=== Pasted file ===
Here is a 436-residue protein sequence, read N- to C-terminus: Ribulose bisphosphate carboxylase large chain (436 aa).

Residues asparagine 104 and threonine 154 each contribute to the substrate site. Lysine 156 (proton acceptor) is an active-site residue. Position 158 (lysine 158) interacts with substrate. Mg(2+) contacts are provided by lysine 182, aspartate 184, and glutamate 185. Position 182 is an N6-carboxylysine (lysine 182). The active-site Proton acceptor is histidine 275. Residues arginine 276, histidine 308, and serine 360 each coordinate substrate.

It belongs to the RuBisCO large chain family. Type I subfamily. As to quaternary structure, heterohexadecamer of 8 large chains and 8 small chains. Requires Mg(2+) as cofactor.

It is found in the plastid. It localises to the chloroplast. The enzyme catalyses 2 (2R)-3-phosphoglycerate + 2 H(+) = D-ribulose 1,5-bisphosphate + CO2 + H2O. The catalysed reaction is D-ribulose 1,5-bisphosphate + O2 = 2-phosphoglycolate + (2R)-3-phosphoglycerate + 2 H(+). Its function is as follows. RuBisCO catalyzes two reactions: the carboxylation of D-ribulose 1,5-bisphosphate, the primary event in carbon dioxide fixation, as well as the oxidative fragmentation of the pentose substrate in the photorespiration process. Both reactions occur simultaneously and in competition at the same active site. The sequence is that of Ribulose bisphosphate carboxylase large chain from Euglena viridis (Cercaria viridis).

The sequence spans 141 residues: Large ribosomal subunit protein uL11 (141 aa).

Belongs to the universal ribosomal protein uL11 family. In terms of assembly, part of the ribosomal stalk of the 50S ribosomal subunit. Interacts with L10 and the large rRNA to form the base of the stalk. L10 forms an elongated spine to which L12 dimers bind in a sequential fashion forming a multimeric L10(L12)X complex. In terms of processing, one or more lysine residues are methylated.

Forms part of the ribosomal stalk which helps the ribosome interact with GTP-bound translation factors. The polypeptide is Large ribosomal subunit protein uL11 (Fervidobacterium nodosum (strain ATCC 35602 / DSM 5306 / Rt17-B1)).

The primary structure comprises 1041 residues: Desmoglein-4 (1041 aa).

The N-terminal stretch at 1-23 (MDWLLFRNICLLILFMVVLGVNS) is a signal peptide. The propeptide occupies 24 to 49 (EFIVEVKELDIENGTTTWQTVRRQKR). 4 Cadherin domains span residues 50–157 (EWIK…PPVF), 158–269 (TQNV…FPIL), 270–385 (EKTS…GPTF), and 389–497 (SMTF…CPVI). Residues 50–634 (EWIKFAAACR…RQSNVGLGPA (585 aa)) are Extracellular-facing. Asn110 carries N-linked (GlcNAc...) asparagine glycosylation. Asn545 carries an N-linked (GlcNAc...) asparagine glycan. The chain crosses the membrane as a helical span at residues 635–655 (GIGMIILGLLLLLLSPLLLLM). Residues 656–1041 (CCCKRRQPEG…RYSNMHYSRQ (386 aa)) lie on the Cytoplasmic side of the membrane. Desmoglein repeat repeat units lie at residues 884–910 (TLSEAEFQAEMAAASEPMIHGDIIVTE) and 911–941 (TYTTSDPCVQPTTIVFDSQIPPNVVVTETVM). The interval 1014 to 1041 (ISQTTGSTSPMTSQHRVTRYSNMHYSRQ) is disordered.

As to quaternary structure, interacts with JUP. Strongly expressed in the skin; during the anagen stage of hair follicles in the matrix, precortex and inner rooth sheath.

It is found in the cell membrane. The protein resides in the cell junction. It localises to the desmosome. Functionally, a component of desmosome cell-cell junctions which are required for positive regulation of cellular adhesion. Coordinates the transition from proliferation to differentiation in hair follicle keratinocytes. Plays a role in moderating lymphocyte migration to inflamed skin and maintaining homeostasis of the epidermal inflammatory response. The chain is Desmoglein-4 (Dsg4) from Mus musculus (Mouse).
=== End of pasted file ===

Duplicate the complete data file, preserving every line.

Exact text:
Here is a 436-residue protein sequence, read N- to C-terminus: Ribulose bisphosphate carboxylase large chain (436 aa).

Residues asparagine 104 and threonine 154 each contribute to the substrate site. Lysine 156 (proton acceptor) is an active-site residue. Position 158 (lysine 158) interacts with substrate. Mg(2+) contacts are provided by lysine 182, aspartate 184, and glutamate 185. Position 182 is an N6-carboxylysine (lysine 182). The active-site Proton acceptor is histidine 275. Residues arginine 276, histidine 308, and serine 360 each coordinate substrate.

It belongs to the RuBisCO large chain family. Type I subfamily. As to quaternary structure, heterohexadecamer of 8 large chains and 8 small chains. Requires Mg(2+) as cofactor.

It is found in the plastid. It localises to the chloroplast. The enzyme catalyses 2 (2R)-3-phosphoglycerate + 2 H(+) = D-ribulose 1,5-bisphosphate + CO2 + H2O. The catalysed reaction is D-ribulose 1,5-bisphosphate + O2 = 2-phosphoglycolate + (2R)-3-phosphoglycerate + 2 H(+). Its function is as follows. RuBisCO catalyzes two reactions: the carboxylation of D-ribulose 1,5-bisphosphate, the primary event in carbon dioxide fixation, as well as the oxidative fragmentation of the pentose substrate in the photorespiration process. Both reactions occur simultaneously and in competition at the same active site. The sequence is that of Ribulose bisphosphate carboxylase large chain from Euglena viridis (Cercaria viridis).

The sequence spans 141 residues: Large ribosomal subunit protein uL11 (141 aa).

Belongs to the universal ribosomal protein uL11 family. In terms of assembly, part of the ribosomal stalk of the 50S ribosomal subunit. Interacts with L10 and the large rRNA to form the base of the stalk. L10 forms an elongated spine to which L12 dimers bind in a sequential fashion forming a multimeric L10(L12)X complex. In terms of processing, one or more lysine residues are methylated.

Forms part of the ribosomal stalk which helps the ribosome interact with GTP-bound translation factors. The polypeptide is Large ribosomal subunit protein uL11 (Fervidobacterium nodosum (strain ATCC 35602 / DSM 5306 / Rt17-B1)).

The primary structure comprises 1041 residues: Desmoglein-4 (1041 aa).

The N-terminal stretch at 1-23 (MDWLLFRNICLLILFMVVLGVNS) is a signal peptide. The propeptide occupies 24 to 49 (EFIVEVKELDIENGTTTWQTVRRQKR). 4 Cadherin domains span residues 50–157 (EWIK…PPVF), 158–269 (TQNV…FPIL), 270–385 (EKTS…GPTF), and 389–497 (SMTF…CPVI). Residues 50–634 (EWIKFAAACR…RQSNVGLGPA (585 aa)) are Extracellular-facing. Asn110 carries N-linked (GlcNAc...) asparagine glycosylation. Asn545 carries an N-linked (GlcNAc...) asparagine glycan. The chain crosses the membrane as a helical span at residues 635–655 (GIGMIILGLLLLLLSPLLLLM). Residues 656–1041 (CCCKRRQPEG…RYSNMHYSRQ (386 aa)) lie on the Cytoplasmic side of the membrane. Desmoglein repeat repeat units lie at residues 884–910 (TLSEAEFQAEMAAASEPMIHGDIIVTE) and 911–941 (TYTTSDPCVQPTTIVFDSQIPPNVVVTETVM). The interval 1014 to 1041 (ISQTTGSTSPMTSQHRVTRYSNMHYSRQ) is disordered.

As to quaternary structure, interacts with JUP. Strongly expressed in the skin; during the anagen stage of hair follicles in the matrix, precortex and inner rooth sheath.

It is found in the cell membrane. The protein resides in the cell junction. It localises to the desmosome. Functionally, a component of desmosome cell-cell junctions which are required for positive regulation of cellular adhesion. Coordinates the transition from proliferation to differentiation in hair follicle keratinocytes. Plays a role in moderating lymphocyte migration to inflamed skin and maintaining homeostasis of the epidermal inflammatory response. The chain is Desmoglein-4 (Dsg4) from Mus musculus (Mouse).